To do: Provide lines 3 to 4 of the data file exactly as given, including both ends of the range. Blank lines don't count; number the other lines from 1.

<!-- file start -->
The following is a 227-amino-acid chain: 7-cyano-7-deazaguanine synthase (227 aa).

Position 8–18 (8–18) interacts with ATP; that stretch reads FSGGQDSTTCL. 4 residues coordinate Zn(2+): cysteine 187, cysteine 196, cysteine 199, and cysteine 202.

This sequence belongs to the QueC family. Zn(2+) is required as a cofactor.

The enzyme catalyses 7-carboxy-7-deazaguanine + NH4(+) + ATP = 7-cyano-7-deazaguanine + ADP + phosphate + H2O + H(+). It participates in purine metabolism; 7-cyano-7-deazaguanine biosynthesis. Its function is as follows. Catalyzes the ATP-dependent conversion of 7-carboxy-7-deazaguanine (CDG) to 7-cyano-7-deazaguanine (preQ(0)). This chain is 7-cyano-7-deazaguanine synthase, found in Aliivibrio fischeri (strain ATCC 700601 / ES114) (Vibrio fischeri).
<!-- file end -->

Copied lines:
This sequence belongs to the QueC family. Zn(2+) is required as a cofactor.

The enzyme catalyses 7-carboxy-7-deazaguanine + NH4(+) + ATP = 7-cyano-7-deazaguanine + ADP + phosphate + H2O + H(+). It participates in purine metabolism; 7-cyano-7-deazaguanine biosynthesis. Its function is as follows. Catalyzes the ATP-dependent conversion of 7-carboxy-7-deazaguanine (CDG) to 7-cyano-7-deazaguanine (preQ(0)). This chain is 7-cyano-7-deazaguanine synthase, found in Aliivibrio fischeri (strain ATCC 700601 / ES114) (Vibrio fischeri).